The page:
2. I did not intend to make a huge deal of this particular point, and didn't base my argument solely on her research because it is questioned by some. Rather, I used other material as foundational to my point, among others, Music in Ancient Israel by Sendry, which deals with a lot of archeological and historical research into the instruments and other cultural artifacts interacting with the biblical text. All of it together led to my three points (word-driven, modest, distinct from paganism); Haik-Vantoura's research simply provided some interested corroboration.

    3. Nevertheless, I do lean toward accepting her findings for a couple reasons:

    (a) The fact that by using her method all of the chants make sense musically says something. If she were just arbitrarily making something up, one would expect her system to sound "right" with some texts, but not every text. Yet using her method results in pleasing music in every case. I think Jones makes that point in his reference to her work.

    (b) I ran across some other research (can't put my finger on it right now) that studied various Middle Eastern groups who had broken away from Israel and settled on their own prior to the Exile. These tribes maintained a fairly peaceful and preserved existence on their own for thousands of years. Interestingly, many of their Psalm tunes sounded very similar to Haik-Vantoura's tunes, with slight modifications here and there due to changes over time.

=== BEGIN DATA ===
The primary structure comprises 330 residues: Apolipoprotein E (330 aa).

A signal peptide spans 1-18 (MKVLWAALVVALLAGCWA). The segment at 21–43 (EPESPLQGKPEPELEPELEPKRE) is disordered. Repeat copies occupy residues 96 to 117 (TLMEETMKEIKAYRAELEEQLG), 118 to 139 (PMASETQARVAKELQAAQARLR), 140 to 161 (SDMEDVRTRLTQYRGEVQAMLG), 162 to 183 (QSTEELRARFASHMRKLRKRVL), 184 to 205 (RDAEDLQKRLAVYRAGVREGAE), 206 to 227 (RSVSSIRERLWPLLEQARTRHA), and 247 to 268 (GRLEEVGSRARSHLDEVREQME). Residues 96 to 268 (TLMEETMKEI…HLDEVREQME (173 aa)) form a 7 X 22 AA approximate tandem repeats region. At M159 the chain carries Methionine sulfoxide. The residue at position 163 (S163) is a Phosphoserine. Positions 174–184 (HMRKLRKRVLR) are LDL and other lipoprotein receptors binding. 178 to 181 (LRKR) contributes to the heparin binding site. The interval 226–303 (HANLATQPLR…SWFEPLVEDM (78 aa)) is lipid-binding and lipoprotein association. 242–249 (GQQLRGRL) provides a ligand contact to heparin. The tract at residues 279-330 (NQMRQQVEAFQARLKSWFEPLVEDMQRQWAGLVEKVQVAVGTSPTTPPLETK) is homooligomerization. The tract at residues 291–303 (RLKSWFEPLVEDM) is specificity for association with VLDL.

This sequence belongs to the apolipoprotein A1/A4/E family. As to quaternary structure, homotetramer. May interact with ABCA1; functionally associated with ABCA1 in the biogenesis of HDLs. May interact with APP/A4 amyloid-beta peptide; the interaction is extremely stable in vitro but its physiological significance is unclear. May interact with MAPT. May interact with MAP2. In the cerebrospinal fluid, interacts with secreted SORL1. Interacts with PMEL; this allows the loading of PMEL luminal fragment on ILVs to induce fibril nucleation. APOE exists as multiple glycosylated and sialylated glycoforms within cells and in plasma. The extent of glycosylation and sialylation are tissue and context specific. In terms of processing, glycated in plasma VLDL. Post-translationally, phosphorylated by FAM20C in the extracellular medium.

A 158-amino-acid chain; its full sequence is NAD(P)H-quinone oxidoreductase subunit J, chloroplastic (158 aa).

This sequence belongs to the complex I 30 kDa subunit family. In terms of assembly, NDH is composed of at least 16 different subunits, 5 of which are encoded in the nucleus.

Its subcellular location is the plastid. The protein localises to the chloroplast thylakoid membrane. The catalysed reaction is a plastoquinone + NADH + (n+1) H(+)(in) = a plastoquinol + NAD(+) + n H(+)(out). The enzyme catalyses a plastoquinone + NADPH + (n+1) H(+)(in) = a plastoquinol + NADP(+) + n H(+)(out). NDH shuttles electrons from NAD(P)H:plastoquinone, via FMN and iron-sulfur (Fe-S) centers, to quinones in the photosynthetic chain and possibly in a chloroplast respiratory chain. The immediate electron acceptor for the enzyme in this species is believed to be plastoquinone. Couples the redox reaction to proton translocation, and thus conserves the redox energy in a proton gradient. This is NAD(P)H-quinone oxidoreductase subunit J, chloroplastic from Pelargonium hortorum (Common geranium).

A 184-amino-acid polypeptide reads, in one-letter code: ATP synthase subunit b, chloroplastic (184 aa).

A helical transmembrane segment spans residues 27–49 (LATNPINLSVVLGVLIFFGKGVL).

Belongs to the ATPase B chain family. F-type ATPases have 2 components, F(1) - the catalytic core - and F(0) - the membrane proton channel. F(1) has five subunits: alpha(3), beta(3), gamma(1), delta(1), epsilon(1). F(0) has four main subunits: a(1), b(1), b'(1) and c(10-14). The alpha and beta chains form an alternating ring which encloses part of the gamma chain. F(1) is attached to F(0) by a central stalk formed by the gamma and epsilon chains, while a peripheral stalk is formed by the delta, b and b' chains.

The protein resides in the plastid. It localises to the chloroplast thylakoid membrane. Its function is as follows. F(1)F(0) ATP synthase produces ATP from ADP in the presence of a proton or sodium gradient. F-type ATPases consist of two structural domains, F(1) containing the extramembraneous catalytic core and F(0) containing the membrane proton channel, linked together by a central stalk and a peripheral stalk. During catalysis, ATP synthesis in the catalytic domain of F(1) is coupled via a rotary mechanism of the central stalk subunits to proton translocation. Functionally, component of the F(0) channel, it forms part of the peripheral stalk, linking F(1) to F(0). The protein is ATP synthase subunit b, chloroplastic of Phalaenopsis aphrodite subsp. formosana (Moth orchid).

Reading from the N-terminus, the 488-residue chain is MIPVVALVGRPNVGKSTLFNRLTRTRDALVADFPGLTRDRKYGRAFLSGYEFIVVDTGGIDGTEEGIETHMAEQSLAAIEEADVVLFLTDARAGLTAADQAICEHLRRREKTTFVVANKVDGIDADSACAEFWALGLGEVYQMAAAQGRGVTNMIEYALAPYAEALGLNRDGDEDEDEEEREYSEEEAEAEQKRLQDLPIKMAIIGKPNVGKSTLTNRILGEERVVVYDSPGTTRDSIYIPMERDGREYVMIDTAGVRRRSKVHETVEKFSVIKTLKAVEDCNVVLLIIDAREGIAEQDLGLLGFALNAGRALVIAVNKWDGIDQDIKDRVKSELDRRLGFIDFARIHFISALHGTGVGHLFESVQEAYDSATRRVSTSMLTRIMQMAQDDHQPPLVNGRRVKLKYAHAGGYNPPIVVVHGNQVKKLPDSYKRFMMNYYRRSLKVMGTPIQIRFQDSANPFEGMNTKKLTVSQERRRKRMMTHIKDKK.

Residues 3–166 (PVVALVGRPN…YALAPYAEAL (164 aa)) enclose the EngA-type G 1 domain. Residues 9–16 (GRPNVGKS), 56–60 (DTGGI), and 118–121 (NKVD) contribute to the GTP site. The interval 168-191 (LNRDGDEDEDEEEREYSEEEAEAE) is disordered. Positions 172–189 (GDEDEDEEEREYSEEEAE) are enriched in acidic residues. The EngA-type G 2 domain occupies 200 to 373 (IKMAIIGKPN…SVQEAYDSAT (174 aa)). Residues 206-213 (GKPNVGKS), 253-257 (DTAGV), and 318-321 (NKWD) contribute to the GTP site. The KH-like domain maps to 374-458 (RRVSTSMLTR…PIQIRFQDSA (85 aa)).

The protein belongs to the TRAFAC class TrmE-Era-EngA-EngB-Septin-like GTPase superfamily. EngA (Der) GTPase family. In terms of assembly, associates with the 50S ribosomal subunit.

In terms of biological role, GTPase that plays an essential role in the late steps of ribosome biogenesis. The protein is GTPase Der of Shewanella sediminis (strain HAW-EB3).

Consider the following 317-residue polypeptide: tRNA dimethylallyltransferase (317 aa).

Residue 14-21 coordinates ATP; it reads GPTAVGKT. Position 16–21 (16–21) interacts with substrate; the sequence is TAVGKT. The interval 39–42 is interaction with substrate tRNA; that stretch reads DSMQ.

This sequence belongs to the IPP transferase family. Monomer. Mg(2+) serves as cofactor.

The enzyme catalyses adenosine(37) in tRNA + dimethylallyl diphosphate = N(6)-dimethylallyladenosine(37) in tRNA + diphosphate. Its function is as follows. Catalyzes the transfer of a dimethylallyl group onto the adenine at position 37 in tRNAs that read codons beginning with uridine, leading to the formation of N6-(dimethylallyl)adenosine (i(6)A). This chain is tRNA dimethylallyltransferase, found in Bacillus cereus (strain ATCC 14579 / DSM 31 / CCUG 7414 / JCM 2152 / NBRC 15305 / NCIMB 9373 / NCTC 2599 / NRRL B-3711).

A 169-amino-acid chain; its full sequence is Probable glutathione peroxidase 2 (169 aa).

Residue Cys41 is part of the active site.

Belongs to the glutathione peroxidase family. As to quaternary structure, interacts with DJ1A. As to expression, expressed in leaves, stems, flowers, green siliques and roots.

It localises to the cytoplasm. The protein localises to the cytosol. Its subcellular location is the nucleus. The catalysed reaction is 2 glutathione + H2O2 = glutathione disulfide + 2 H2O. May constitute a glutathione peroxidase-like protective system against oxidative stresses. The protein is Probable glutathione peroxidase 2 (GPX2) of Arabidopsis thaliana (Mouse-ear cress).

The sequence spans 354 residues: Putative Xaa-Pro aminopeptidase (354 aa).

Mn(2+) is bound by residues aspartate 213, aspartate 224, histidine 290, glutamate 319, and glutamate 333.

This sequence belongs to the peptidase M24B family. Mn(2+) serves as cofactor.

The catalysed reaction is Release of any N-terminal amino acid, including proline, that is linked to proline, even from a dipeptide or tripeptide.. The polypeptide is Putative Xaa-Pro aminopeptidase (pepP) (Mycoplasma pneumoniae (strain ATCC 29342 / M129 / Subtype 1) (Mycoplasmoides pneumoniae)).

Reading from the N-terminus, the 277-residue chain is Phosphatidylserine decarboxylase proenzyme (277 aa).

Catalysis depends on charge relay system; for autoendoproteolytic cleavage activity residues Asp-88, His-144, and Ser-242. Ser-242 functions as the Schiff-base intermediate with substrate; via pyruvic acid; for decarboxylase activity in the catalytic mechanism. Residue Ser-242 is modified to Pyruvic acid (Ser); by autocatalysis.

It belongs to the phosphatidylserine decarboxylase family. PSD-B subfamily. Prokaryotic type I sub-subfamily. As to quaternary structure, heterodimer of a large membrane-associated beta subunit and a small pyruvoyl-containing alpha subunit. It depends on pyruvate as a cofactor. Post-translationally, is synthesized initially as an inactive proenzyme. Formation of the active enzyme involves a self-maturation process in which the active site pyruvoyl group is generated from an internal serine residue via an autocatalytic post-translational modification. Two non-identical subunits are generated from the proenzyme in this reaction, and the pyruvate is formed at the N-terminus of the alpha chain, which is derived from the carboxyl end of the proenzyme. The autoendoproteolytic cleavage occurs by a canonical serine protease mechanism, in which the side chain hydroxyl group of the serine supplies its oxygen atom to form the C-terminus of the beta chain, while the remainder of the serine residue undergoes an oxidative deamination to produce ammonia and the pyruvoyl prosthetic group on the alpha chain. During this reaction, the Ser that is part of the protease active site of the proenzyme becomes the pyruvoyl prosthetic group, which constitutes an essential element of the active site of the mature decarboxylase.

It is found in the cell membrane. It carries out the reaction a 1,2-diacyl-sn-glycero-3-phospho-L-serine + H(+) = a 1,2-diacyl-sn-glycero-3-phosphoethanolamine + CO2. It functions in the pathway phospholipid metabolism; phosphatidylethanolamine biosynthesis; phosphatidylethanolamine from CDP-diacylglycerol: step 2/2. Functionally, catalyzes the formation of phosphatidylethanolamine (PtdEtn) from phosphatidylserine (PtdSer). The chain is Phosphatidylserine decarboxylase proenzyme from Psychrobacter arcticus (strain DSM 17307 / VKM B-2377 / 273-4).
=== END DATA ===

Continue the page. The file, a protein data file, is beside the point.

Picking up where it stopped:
(c) Also interesting is that Haik-Vantoura's tunes, along with the tunes collected from some of these tribes, closely approximate early Church Psalm chant tunes for which we have preserved music, lending credibility to the fact that the early church inherited the tunes from the Hebrews.

    (d) Most of those who question Haik-Vantoura that I have seen are multicultural atheists who deny universal order in music. In other words, they suspect her research because she assumed tonality. She did come into the project with that presupposition, but I agree that she had good reason to since tonality is a universal rooted in the created order.

    4. Having said all that, I'm not convinced that the tunes are inspired (I don't think she insists that either), but rather simply notating the tunes as they were sung in Hebrew life. This means that the tunes are not prescriptive; they are simply descriptive, while nevertheless very instructive.
    Thoughts?